The festival not only promoted tribal culture, including their food and costumes but also provided an opportunity for local weavers and young entrepreneurs to show their work.
"Such an event is happening for the first time in this small village. Earlier we could not sell our products, but such festivals help in marketing food and clothes. Women are unable to move out of their villages, but now they can showcase their talent through these festivals. It is very good and it should continue," said Rupa Athing, an entrepreneur
Tribal dances and folk music enthralled the audiences, while ethnic cuisines tickled the taste buds of food connoisseurs. Sports activities like archery and javelin throw attracted many as well.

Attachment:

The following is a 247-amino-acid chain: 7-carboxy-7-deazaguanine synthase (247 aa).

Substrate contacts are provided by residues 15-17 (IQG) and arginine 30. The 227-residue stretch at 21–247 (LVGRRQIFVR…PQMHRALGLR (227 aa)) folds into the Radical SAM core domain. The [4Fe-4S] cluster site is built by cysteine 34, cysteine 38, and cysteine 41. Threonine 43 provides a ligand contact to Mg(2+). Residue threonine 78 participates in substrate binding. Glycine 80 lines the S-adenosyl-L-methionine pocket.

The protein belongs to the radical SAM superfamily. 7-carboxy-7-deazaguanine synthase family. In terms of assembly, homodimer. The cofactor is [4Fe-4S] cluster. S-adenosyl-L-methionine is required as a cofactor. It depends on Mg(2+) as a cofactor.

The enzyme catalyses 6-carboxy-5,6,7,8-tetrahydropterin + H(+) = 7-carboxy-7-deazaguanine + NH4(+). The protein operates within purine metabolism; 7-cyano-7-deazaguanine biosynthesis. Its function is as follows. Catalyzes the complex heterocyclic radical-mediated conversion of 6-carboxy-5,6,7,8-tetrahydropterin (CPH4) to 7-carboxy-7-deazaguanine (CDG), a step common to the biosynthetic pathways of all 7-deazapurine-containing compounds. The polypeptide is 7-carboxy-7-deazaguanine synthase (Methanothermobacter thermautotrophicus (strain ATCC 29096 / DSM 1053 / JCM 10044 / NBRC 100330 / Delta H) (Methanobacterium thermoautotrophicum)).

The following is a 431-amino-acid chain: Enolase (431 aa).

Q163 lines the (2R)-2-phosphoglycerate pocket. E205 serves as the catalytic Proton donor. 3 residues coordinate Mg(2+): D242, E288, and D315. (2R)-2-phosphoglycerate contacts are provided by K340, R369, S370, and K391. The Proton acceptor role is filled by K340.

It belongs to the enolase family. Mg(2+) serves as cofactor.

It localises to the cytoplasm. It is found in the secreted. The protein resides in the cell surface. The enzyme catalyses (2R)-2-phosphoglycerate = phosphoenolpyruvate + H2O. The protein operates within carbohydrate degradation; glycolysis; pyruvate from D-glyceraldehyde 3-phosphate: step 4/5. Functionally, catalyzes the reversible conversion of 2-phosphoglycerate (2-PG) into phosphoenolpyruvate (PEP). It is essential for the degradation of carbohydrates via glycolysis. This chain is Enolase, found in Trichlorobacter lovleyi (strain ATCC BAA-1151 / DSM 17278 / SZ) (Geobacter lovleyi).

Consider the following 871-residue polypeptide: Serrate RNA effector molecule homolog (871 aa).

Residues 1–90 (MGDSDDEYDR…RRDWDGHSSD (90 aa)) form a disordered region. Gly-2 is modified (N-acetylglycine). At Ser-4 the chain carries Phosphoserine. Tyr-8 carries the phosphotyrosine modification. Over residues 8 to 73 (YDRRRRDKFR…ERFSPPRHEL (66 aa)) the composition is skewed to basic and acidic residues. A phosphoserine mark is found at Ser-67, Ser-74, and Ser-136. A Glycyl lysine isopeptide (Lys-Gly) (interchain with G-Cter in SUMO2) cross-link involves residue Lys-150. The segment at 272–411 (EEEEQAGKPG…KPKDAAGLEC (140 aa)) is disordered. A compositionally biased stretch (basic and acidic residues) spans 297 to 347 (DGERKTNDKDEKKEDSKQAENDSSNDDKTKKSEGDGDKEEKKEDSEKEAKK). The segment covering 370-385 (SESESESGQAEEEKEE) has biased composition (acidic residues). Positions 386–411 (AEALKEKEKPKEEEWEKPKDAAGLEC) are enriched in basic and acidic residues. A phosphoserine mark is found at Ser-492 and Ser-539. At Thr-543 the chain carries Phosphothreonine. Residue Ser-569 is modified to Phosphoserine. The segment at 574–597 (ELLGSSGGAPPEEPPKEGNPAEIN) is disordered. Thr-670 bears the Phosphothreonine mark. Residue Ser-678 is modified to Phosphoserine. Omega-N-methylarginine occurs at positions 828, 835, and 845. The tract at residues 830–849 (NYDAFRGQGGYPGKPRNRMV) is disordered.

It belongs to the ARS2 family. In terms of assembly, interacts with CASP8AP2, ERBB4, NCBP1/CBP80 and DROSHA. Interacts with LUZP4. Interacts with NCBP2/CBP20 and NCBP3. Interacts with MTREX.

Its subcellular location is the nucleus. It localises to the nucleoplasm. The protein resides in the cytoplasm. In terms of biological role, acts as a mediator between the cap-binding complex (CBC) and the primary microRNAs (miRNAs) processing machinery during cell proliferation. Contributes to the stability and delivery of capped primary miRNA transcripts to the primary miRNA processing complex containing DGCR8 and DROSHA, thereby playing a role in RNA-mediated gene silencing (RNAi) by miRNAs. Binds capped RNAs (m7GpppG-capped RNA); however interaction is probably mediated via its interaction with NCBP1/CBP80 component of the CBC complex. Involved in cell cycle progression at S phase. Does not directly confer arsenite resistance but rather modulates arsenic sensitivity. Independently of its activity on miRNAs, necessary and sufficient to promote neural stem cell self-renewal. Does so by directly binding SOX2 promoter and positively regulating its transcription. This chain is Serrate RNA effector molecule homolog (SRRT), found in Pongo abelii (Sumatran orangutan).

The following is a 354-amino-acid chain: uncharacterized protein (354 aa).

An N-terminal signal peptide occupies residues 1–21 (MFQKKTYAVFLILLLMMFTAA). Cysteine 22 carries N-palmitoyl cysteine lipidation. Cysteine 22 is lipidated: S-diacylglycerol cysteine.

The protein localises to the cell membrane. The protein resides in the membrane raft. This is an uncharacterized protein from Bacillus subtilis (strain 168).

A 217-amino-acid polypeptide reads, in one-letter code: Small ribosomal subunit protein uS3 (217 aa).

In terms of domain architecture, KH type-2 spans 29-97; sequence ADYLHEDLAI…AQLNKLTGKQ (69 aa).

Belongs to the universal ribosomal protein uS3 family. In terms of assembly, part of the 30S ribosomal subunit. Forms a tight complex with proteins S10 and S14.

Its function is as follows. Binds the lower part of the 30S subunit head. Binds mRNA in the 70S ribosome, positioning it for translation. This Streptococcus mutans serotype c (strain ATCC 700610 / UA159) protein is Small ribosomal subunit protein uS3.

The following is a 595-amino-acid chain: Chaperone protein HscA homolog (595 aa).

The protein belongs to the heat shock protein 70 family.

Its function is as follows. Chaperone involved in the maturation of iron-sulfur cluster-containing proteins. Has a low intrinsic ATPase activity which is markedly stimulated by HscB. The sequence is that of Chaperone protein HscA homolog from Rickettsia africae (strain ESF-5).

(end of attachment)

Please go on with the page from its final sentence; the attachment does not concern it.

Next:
"We celebrate this programme Dimoria ethnic festival and this festival will help to promote the culture and also the dance performed here. The dance has people belonging to different communities. So, there are people in large communities," said Dhiren Ingtian organiser.
"It is important as we are losing our traditions, way of living. The new generation has lost contact with its roots - be it food, traditions etc. Hence such festivals give self-help groups a chance to showcase their culture," Luky Borgohain, a visitor.
There are over 220 ethnic groups inhabiting the northeast region and such festivals help people from other parts of the country become familiar with their traditions and cultures.